Morning Must Reads: May 28

Mark Wilson—Getty Images The early morning sun rises behind the US Capitol Building in Washington, DC.

In the news: Obama to lay out foreign policy vision in West Point speech; U.S. to withdraw all American troops from Afghanistan by the end of 2016; New report to revitalize Detroit released; Tea Party wins in Texas; Immigration reform; Commercial surveillance and privacy rights; WSJ's annual compensation survey

  • “President Obama plans to use a speech at the West Point military academy on Wednesday to lay out a foreign policy vision for his final two-and-a-half years in office, defending his approach against a wave of criticism that he has been too passive on the world stage.” [NYT]
  • “President Barack Obama announced plans Tuesday to leave a force of 9,800 American troops in Afghanistan after this year and withdraw all American troops by the end of 2016, as he winds down the nation’s longest war.” [TIME]
    • “Obama may rightfully doubt that maintaining tens of thousands of U.S. forces can remake Afghanistan into a tidy success story. But neither does he want to preside over a slide back into a 1990s-style civil war.” [TIME]
    • The White House has launched an internal investigation into this weekend’s accidental disclosure of the identity of the Central Intelligence Agency’s top spy in Afghanistan.” [TIME]
  • Who Cares About VA Secretary Shinseki? Let’s Focus on Understanding Vets [TIME]
    • Tortured by symptoms of PTSD, turned away by an overbooked Veterans Administration hospital—his mother says she pleaded with doctors to let him sleep on the hospital floor—[Army Specialist Isaac] Sims was shot by Kansas City police on Sunday after they answered a neighbor’s 911 call.” [TIME]
  • Detroit task force advises city to spend at least $850 million to rapidly take down 40,000 blighted structures out of 84,641 total. [Detroit Free Press]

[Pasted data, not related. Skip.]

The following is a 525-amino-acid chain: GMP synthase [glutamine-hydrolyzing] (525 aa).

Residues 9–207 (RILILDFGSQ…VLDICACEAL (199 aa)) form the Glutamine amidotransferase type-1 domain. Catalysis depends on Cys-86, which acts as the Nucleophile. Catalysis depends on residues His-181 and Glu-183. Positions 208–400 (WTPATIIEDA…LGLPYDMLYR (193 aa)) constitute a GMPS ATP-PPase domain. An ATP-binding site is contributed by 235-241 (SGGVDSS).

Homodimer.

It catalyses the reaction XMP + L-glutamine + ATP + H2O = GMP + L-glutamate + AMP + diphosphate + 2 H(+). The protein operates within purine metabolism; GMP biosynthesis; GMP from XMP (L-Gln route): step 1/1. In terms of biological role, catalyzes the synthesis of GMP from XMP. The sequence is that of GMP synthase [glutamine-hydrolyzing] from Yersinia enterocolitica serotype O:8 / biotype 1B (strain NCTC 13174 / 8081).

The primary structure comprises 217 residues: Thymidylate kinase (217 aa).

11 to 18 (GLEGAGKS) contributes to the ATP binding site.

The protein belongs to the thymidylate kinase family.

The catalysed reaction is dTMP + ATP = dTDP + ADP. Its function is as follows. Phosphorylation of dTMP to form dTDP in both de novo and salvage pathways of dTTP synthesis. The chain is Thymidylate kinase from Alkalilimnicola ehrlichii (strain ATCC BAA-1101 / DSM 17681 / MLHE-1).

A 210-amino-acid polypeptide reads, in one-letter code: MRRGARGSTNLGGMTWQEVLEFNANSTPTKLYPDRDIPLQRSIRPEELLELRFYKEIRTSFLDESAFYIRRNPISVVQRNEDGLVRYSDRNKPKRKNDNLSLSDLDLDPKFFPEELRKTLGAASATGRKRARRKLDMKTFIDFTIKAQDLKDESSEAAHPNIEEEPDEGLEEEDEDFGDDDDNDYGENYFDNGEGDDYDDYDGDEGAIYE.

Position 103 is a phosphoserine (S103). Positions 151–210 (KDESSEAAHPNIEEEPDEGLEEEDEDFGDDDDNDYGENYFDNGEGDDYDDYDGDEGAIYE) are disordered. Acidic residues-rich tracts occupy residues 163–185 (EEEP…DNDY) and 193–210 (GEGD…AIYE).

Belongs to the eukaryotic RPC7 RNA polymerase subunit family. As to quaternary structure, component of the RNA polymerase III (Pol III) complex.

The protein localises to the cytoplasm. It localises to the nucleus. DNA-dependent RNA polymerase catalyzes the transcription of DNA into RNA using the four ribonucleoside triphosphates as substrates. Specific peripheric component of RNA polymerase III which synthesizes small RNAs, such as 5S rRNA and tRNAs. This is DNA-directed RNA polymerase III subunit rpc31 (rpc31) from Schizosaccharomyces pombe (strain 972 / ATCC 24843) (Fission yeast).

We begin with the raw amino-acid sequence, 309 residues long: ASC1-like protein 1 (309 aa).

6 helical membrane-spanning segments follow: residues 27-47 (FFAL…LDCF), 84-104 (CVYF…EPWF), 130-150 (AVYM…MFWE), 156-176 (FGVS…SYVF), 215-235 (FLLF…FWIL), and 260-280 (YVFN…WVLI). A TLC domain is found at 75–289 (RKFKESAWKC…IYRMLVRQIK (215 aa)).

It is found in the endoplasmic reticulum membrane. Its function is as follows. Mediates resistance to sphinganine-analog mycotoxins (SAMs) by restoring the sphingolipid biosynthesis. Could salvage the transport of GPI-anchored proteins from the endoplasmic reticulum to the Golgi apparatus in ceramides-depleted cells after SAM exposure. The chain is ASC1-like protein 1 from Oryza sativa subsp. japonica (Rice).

• Tea Party-backed candidate state Sen. Dan Patrick became the Republican candidate for Texas lieutenant governor… Former U.S. Attorney John Ratcliffe ended the congressional career of Ralph Hall, Congress’ oldest member at age 91.” [Texas Tribune]
  • “On Immigration, No Simple Solutions: A day-by-day journey up I-35 continues with a visit to two conservative, immigrant-heavy suburbs south of Dallas where many residents are frustrated with the economic impacts of immigration.” [NYT]
    • Jorge Ramos, the most popular Hispanic news anchor in America, arrived in Washington recently on an unusual journalistic mission: He wanted to challenge Speaker John Boehner about why he’s ‘blocking’ immigration reform.” [Politico]
  • “…All this information and much, much more is being quietly collected, analyzed and distributed by the nation’s burgeoning data-broker industry, which uses billions of individual data points to produce detailed portraits of virtually every American consumer, the Federal Trade Commission reported Tuesday.” [WashPost]
  • “The Wall Street Journal’s annual compensation survey found that, for all the debate around high CEO pay, the biggest rewards go to a relative handful of executives at the very top, and that their pay doesn’t necessarily correlate to their company’s size or results.” [WSJ]
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